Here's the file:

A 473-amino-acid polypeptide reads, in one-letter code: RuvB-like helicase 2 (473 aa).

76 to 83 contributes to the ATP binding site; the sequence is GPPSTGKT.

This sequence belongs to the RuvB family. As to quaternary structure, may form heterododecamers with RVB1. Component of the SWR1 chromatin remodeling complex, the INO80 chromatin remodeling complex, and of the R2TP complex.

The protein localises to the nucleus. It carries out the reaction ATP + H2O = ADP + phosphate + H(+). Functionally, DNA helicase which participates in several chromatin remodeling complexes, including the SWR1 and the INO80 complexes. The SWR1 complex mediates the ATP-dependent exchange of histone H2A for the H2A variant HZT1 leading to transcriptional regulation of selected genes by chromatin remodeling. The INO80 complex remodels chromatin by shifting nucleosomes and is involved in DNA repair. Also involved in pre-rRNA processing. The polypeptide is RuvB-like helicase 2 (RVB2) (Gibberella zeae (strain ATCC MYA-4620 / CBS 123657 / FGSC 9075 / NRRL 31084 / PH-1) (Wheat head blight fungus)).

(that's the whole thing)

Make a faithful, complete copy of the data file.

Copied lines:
A 473-amino-acid polypeptide reads, in one-letter code: RuvB-like helicase 2 (473 aa).

76 to 83 contributes to the ATP binding site; the sequence is GPPSTGKT.

This sequence belongs to the RuvB family. As to quaternary structure, may form heterododecamers with RVB1. Component of the SWR1 chromatin remodeling complex, the INO80 chromatin remodeling complex, and of the R2TP complex.

The protein localises to the nucleus. It carries out the reaction ATP + H2O = ADP + phosphate + H(+). Functionally, DNA helicase which participates in several chromatin remodeling complexes, including the SWR1 and the INO80 complexes. The SWR1 complex mediates the ATP-dependent exchange of histone H2A for the H2A variant HZT1 leading to transcriptional regulation of selected genes by chromatin remodeling. The INO80 complex remodels chromatin by shifting nucleosomes and is involved in DNA repair. Also involved in pre-rRNA processing. The polypeptide is RuvB-like helicase 2 (RVB2) (Gibberella zeae (strain ATCC MYA-4620 / CBS 123657 / FGSC 9075 / NRRL 31084 / PH-1) (Wheat head blight fungus)).